Failed business up in smoke
A Hungarian national who planned to profit from his failing Queenstown business by burning it down and claiming insurance has been sentenced to two years and nine months’ jail. Borisz Egri was found guilty at a jury trial in Invercargill in September on charges of arson of his Balaton Crepes mobile kitchen and dishonestly trying to claim insurance off NZI. The 33-year-old’s premeditated planning and offending was outlined by Judge Kevin Phillips during sentencing in Invercargill last week. The judge said Egri’s residency application was declined in mid-2011 as a result of his business being a failure. Egri tried to sell it but got no offers. So he started planning to get out of his financial difficulties, the judge said. Egri drafted a letter from a fictitious person detailing how she would buy the mobile kitchen for $60,000. He sent the fictitious letter to his former partner who had left New Zealand. The next day he renewed his insurance policy with NZI, the judge said. His former girlfriend sent the fictitious letter to Egri’s real estate agent, who began trying to sell the business, the judge said. Two days later Egri went to his caravan at 11pm and poured diesel and kerosene on the floor and set it alight. The caravan was extensively damaged. Egri then lodged an insurance claim with NZI, the judge said.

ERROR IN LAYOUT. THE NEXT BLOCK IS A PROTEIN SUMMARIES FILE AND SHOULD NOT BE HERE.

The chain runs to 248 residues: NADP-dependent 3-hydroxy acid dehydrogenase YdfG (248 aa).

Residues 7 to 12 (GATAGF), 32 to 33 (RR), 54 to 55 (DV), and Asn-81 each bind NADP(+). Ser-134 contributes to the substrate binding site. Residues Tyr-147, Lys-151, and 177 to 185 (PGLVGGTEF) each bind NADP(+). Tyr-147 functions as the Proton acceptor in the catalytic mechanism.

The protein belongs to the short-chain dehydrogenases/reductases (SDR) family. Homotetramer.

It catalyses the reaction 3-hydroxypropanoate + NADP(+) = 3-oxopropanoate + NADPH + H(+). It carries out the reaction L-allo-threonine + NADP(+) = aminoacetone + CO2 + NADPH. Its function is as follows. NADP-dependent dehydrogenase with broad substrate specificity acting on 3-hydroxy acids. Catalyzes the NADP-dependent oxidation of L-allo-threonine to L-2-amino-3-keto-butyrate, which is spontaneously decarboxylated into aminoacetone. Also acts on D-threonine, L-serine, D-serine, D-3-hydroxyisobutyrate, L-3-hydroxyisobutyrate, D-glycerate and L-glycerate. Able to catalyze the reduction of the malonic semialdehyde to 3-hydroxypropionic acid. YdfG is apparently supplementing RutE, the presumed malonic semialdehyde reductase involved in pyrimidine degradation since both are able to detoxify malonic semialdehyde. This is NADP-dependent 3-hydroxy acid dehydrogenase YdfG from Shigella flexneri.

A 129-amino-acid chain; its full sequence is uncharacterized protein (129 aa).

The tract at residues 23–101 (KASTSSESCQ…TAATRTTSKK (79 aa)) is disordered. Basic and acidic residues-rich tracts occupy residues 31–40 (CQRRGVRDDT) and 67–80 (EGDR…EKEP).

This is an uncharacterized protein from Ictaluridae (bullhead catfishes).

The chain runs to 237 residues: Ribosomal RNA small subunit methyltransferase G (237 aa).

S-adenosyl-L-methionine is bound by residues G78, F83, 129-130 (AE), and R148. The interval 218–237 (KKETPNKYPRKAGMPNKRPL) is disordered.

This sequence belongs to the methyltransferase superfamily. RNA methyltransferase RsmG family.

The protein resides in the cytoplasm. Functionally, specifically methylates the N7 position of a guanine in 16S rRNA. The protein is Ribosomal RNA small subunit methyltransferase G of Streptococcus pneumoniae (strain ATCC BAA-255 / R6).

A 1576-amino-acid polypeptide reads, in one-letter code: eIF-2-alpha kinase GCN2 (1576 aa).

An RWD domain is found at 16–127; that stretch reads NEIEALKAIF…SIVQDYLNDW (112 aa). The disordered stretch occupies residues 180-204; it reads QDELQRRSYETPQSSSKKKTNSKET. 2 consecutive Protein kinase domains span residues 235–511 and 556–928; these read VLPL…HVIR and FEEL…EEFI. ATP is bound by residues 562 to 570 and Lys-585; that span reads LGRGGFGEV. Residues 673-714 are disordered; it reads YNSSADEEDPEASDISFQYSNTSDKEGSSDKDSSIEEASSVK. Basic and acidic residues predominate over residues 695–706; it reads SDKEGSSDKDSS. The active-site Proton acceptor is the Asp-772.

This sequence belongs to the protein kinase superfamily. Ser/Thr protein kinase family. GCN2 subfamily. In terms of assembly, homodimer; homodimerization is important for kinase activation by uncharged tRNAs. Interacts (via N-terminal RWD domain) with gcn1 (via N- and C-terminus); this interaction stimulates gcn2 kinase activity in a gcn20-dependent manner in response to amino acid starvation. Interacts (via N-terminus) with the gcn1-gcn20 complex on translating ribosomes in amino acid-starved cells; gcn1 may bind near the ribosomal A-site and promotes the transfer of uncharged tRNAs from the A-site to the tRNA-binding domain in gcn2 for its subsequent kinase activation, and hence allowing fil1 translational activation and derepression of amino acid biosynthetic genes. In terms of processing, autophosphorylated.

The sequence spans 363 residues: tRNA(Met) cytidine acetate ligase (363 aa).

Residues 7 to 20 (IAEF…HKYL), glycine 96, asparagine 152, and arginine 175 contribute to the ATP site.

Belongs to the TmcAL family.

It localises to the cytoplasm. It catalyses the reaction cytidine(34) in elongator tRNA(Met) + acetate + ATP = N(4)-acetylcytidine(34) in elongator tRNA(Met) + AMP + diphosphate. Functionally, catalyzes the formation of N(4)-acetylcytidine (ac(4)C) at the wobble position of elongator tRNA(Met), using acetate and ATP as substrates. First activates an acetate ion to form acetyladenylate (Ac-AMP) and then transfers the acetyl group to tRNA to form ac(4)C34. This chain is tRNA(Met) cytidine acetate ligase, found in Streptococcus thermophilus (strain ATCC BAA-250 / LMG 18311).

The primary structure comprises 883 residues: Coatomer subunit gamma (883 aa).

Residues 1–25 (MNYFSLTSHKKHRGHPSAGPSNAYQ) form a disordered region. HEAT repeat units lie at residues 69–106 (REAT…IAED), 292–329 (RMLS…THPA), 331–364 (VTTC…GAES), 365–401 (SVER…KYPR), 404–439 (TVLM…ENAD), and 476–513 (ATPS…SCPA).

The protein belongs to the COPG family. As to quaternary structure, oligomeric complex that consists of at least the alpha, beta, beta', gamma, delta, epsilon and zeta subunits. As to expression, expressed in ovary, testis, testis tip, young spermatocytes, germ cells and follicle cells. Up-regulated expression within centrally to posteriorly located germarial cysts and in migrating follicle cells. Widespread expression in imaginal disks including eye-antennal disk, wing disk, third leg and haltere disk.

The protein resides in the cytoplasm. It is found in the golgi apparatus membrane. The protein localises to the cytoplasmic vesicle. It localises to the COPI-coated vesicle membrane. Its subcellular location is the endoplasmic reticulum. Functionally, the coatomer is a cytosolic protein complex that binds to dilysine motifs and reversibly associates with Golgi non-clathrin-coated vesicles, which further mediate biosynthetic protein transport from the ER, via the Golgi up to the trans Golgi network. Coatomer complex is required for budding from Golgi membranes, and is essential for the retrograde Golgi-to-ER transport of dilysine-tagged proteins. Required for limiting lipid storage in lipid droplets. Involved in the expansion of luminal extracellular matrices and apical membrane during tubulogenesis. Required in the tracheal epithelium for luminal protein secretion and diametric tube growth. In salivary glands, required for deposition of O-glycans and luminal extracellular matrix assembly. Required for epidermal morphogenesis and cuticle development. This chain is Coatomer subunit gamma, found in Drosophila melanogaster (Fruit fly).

P dealer sentenced
A Queenstown methamphetamine dealer has been sentenced to 10 months’ home detention and 300 hours’ community work and fined $5000. Adam Paul Bamford, 33, was sentenced in the Invercargill District Court after admitting two charges of possessing methamphetamine, also known as P, for supply, and one charge of possessing cocaine. Judge Kevin Phillips said Bamford was caught by police in an investigation called Operation Moses. The offending involved Bamford receiving methamphetamine packages from a co-accused and depositing thousands of dollars into the bank account of the coaccused. Bamford and his girlfriend at the time were both using methamphetamine, Judge Phillips said. ‘‘About half would have been for your own use and about half . . . supplied to others.’’ Bamford’s co-accused had received a jail sentence, he said. One reason Bamford avoided jail was, had the case gone to trial, the Crown would have to rely on his co-accused, and he was a hostile witness, the judge said. Bamford pleaded guilty after receiving a sentencing indication. Methamphetamine was one of the most malicious drugs affecting young people and was behind some of the most horrendous crimes in New Zealand, Judge Phillips said. ‘‘But you were quite prepared to be involved in the industry and in its distribution.’’
Devil’s Staircase smash
A 65-year-old Kingston man is facing a dangerous driving charge after a manoeuvre on State Highway 6 on Saturday, police say.